Nerds in the Family

November 26, 2008 at 2:33 am | Posted in Book Blather | 2 Comments

Who knows how it happened, but in my family my 11-year-old nephew Li’l Brain and I are the only first-borns.  His mother is the only child of two only children, and everyone else in three generations is anywhere from second-born to seventh in line.  There really seems to be something to the birth-order theory, because as soon as Li’l Brain was old enough to walk, he started clutter clearing:  carrying dishes to the kitchen, picking up single leaves off the lawn and carrying them to the compost… It wasn’t long before, like me, all he wanted to do was read, utterly confounding his daddy, my youngest brother and definitely not a book person.  By the age of eight, he had already read Moby-Dick.  Unabridged.  I teased my brother about how much his son takes after me.  He said, “No, because he’s good at math, too.”  (And popular, and athletic).

I guess I asked for that one.

Rocket Scientist, likewise, has a bookish niece.  She’s eight and a home schooler.  The first time we met, she leaned over to me and whispered, “I’m a bookworm!”  I leaned toward her and whispered back, “Me too!”  You should see this kid.  With her round face, glasses, and straight dark hair, she’s like the little sister Harry Potter never had.

The strange thing about these young relations of ours is that they’re both the dark-haired older sibling of a same-sex blonde child who isn’t very interested in books.  You have to wonder, does this have anything to do with anything?  Is it just that parents have less time to read to each successive child, or is there really something behind the old saw that blondes have more fun (i.e. less page time)?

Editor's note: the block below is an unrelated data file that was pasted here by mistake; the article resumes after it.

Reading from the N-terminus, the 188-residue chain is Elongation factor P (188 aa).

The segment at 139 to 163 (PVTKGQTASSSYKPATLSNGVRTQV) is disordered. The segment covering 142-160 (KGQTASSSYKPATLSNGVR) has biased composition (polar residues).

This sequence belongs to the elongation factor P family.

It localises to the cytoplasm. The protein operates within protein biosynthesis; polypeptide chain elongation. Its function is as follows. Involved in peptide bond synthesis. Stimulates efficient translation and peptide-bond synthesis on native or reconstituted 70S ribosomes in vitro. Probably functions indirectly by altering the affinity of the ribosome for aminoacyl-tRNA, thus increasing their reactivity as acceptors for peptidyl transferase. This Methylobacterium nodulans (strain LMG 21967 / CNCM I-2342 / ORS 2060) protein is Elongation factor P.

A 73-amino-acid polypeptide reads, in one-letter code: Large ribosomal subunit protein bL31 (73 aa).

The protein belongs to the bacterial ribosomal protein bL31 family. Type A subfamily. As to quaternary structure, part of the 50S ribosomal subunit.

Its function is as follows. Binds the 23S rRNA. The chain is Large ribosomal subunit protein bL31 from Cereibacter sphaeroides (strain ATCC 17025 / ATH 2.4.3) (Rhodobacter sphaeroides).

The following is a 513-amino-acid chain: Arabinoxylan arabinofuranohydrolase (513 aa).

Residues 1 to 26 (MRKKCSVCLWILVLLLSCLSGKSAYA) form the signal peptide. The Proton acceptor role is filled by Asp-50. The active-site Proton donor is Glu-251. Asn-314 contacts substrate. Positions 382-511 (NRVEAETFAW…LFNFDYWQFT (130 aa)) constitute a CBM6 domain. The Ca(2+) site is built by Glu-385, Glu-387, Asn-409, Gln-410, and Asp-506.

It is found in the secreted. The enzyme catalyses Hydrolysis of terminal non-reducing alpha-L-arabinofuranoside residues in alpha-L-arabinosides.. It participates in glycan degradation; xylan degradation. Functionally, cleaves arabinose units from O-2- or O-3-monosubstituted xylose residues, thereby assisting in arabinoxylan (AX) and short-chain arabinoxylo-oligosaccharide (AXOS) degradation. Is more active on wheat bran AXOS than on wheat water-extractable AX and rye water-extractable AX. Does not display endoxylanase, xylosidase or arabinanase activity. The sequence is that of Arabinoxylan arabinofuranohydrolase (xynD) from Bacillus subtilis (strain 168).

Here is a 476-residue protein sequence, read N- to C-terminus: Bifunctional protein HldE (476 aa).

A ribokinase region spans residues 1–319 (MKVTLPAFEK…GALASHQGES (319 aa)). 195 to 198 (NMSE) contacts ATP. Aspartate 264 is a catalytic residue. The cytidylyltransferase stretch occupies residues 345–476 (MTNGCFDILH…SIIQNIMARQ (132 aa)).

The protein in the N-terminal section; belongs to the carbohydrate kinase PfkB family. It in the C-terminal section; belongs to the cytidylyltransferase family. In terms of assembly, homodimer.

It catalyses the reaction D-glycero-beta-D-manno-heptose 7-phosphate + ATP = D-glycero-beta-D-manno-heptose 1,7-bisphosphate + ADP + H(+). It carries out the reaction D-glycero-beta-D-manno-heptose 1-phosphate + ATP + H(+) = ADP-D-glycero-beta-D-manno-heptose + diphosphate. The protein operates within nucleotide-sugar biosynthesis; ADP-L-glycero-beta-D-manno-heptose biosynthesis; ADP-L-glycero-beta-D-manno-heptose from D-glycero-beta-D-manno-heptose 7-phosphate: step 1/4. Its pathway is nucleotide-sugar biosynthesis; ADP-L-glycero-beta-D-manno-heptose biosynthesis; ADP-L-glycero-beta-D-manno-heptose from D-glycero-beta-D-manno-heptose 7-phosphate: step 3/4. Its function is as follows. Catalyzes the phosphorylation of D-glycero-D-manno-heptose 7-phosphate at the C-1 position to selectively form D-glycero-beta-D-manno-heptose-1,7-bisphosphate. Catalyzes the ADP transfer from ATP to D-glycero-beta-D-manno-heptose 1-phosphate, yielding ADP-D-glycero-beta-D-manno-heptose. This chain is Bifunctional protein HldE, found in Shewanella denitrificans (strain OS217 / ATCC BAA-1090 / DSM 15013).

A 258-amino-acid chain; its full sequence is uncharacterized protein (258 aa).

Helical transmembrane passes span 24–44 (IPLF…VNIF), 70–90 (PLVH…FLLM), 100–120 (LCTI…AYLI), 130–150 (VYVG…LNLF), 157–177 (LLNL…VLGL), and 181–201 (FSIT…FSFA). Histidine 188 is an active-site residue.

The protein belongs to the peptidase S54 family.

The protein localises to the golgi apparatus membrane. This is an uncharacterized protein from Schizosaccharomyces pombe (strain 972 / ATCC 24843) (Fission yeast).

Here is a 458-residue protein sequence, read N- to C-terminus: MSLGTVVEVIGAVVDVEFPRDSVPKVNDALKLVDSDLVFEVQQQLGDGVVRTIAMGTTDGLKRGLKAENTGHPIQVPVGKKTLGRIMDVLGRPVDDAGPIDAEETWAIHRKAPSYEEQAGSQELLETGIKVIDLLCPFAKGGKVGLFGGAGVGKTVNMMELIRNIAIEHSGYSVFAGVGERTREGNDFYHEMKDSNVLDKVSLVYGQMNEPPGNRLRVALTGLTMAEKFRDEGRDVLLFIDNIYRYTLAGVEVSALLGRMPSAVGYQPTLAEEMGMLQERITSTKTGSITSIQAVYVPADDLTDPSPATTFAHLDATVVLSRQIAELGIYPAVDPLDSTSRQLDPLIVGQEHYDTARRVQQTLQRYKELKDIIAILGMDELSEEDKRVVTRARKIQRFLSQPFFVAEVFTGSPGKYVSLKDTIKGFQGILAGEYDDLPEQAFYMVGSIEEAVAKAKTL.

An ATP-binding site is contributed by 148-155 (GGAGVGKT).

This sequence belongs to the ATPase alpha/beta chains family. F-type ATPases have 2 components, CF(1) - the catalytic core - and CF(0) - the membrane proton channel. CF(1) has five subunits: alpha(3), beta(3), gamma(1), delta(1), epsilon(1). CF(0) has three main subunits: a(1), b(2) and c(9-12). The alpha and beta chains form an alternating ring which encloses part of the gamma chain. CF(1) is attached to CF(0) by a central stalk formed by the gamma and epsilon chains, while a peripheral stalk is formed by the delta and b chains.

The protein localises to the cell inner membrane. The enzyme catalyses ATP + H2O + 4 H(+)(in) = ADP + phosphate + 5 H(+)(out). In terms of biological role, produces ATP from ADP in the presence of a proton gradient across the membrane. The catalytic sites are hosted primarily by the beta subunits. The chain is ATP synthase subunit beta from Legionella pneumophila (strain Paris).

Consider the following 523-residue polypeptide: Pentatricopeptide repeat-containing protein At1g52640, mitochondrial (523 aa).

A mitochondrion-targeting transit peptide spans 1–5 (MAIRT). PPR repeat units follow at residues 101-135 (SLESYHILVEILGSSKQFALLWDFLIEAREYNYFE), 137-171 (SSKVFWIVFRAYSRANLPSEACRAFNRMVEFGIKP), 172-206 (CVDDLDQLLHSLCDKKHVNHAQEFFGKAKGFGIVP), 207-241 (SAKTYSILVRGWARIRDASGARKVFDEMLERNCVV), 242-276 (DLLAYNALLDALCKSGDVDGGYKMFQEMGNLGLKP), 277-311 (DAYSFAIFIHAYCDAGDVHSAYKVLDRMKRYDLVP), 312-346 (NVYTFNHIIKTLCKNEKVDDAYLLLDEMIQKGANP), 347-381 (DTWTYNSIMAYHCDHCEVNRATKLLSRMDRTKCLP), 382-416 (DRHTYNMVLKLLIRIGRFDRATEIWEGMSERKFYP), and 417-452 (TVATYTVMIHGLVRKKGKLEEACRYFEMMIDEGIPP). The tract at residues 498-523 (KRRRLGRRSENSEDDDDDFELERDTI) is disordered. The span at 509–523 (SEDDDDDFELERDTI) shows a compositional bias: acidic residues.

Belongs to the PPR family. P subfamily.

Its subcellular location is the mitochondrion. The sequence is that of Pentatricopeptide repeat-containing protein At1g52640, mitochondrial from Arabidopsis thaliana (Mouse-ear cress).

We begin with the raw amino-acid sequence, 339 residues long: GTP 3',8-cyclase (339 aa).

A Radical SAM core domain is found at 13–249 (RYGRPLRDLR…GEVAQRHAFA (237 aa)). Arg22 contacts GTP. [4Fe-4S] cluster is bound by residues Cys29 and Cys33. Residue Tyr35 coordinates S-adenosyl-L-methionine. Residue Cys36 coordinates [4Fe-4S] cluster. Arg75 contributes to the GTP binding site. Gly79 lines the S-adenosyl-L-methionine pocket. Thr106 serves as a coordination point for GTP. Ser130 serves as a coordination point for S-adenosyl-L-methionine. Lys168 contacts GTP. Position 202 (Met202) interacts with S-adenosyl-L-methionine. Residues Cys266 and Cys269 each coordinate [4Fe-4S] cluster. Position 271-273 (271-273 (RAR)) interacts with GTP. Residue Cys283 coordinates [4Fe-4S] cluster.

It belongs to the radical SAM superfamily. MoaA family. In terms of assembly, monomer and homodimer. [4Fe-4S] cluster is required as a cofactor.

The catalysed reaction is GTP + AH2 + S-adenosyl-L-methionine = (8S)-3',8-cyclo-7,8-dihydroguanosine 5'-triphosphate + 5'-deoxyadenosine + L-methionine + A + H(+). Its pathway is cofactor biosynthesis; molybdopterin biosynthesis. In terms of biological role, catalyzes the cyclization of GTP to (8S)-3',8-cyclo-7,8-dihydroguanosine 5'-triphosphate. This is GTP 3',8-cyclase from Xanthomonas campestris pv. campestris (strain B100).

Anyway, the reason I’m introducing the junior nerds in our family is to relate an anecdote.  My brother took his boys to the library recently to get library cards – to my shock, he takes them five days a week after Boys and Girls Club.  My brother?  Goes to the library?  More often than I do?  There is no onomatopoeic expression to relate the sound my brain makes when I think about this.  But he is a good father, and a frugal one, and I’m sure he’s already realized that buying all Li’l Brain’s reading material would require him to take on a second job.  Here’s the kicker:  Li’l Brain was so busy showing off his new library card at school that he inadvertently misplaced it.  My brother explained to him how, if someone used the missing card, they could check out CDs and DVDs and steal them, and guess who would be liable?  Therefore, Li’l Brain would not be able to check out books.  So about a week and a half went by, when lo and behold, the poor kid found the derelict card in the bowels of his backpack.  He ran up with it, saying, “Now can I check out books?”

Who says reading has declined among the young?  Hmm?


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  1. As the dark-haired oldest child and sibling to a blonde sister who reads maybe 5 books a year, I’m thinking you’re right that there must be something to the theory. Li’l Brain and I would get along very well, and I’m so glad to hear he found his library card. Great story!

  2. So cute! I’m a first-born, but I’m blonde. I’ve always been a bookworm while my little sister (also blonde) isn’t.

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